Bar chart representing Drug Enforcement Violation group offences. Text version below.
Drug Enforcement Violation group offences - April to December 2019 and 2020 - Text version
Drug Enforcement Violation group offences - April to December 2019 and 2020
Offence group 2019 2020
Trafficking 144 190
Production 1 2
Possession 35 43
Drug Enforcement other 14 37
  • Trafficking increase 32% (46)
  • Production increase 100% (1)
  • Possession increase 23% (8)
  • Drug Enforcement other increase 164% (23)

Crime Reduction Unit

The Crime Reduction Unit (CRU) is a significant initiative undertaken by M Division to address drugs and organized crime in Yukon. This Unit was created by the Commanding from existing positions and associated resources within M Division. While it is a core policing activity, it is deeply rooted in M Division's efforts towards reconciliation, the policing priorities, and the RCMP's commitment to the protection of some of Yukon's most vulnerable citizens.

The Crime Reduction Unit's focus is on investigation and enforcement activities relating to Criminal Code, Controlled Drugs and Substances Act and Territorial Legislation.

The Crime Reduction Unit continues to target traffickers of illicit drugs in the Yukon Territory and provides outreach (health information) to the vulnerable population effected by the illicit drug trade.

Notable occurrences:

October, 2020

Members of the Yukon RCMP Crime Reduction Unit, Critical Incident Program, and the Whitehorse Detachment executed Search Warrants on Azure Road. This operation was conducted after a significant joint surveillance operation of the property between Yukon RCMP and Safer Communities and Neighbourhoods Unit on activities consistent with drug trafficking. All four occupants of the residence at the time, two males and two females, were taken into custody.

The RCMP seized from the residence:

  • A large sum of Canadian currency
  • Prohibited weapons including brass knuckles and a conducted energy weapon (Taser)
  • Scales contaminated with a substance believed to be cocaine
  • Other suspected illicit drug substances
  • A large quantity of ammunition

All four individuals were subsequently charged under the Criminal Code and Controlled Drugs and Substance Act.

November 2020

Yukon RCMP's Crime Reduction Unit began investigating an individual for drug-related offenses. Members of the Yukon Government's Safer Communities and Neighbourhoods unit had also been investigating a property related to this person. A joint investigation between CRU and SCAN led to the approval of a search warrant for the property, and two related vehicles, on November 27, 2020.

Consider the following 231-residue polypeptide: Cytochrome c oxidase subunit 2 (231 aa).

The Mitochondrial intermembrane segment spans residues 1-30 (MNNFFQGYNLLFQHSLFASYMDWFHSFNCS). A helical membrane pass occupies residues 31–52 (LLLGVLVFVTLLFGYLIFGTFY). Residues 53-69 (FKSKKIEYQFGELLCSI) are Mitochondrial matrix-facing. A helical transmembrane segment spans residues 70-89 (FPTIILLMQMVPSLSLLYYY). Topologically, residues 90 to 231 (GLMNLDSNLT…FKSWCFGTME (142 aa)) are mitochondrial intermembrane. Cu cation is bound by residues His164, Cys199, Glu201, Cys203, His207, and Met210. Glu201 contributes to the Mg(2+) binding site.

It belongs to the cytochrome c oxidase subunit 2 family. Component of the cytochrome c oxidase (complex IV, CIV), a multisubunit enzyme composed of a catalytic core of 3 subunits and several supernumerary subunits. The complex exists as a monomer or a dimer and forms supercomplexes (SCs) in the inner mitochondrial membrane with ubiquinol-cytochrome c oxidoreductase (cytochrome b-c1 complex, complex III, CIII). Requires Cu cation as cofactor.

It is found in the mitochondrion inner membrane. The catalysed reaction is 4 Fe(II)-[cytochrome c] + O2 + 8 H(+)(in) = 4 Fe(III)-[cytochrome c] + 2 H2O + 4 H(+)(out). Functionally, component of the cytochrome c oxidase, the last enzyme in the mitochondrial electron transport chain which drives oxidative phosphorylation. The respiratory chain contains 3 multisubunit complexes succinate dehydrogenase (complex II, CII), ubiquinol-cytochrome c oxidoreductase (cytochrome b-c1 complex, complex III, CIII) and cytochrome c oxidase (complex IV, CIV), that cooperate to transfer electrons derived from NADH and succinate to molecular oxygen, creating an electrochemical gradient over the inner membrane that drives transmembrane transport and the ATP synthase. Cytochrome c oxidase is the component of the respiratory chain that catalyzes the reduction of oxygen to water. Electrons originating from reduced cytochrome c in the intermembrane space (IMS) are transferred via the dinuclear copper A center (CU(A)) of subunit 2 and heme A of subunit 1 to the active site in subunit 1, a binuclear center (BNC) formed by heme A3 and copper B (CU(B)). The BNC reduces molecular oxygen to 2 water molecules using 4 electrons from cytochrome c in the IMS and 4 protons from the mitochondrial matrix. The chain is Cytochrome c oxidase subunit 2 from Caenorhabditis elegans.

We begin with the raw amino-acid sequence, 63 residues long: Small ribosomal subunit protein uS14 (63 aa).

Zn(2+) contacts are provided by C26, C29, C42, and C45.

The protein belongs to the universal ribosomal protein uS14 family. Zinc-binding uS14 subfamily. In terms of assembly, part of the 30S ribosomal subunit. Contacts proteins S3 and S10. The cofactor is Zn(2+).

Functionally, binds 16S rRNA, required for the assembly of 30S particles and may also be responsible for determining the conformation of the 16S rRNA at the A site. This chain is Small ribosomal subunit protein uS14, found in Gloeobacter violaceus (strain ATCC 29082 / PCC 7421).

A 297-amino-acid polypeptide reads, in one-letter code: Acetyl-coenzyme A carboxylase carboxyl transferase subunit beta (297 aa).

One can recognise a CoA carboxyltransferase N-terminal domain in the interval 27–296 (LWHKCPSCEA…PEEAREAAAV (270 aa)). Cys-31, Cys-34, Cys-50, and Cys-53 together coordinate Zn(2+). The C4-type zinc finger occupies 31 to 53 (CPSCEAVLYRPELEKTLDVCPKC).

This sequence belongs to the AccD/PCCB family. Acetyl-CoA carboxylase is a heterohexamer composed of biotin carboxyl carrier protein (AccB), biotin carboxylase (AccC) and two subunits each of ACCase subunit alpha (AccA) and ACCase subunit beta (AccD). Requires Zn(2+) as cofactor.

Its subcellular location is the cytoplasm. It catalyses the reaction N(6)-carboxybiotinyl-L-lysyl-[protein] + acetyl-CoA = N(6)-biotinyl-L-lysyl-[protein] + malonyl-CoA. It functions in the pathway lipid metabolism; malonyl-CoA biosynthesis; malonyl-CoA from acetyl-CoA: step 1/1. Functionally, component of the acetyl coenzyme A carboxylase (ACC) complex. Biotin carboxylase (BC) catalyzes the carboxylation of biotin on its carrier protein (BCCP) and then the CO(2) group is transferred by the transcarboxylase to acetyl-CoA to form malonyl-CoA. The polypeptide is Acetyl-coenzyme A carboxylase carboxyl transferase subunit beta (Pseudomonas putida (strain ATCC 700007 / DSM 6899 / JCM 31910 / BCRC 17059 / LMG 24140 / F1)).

Officers from CRU and Whitehorse Detachment executed these search warrants on November 27, 2020 at the residence on Prospector Road in Whitehorse and seized the following:

  • Canadian currency in excess of $2,000
  • An amount of cocaine
  • A crossbow and ammunition
  • Multiple cell phones
  • Drug paraphernalia and packaging materials

One individual was arrested and subsequently charged under the Criminal Code and Controlled Drug and Substance Act.

Fentanyl/synthetic opioids

Between April 1, 2020 and December 31, 2020 RCMP officers in Yukon administered Naloxone to members of the general public on twenty-three (23) separate occasions. Yukon RCMP attended forty-six (46) separate calls for service where Synthetic Opioid/Fentanyl was suspected. Both of these areas indicate a significant increase compared to the same reporting period of the previous year.

Fentanyl/synthetic opioids – April to December 2019 and 2020
Opiod 2019 2020 Change
Naloxone - General public 9 23 155% increase (14)
Fentanyl/synthetic opioids- Suspected 30 46 53% increase (16)

Yukon RCMP's response to illicit drug use and overdose emergencies:

  • The Yukon RCMP Crime Reduction Unit targets drug traffickers, not users who are often in a vulnerable situation. The Yukon RCMP remain committed to helping our most vulnerable population, not only by stemming the flow of drugs into and around the Territory, but by providing resources to Yukoners who struggle with addiction problems.
  • This is a bigger issue beyond policing which requires a multi-pronged approach that includes prevention, education, harm reduction and enforcement.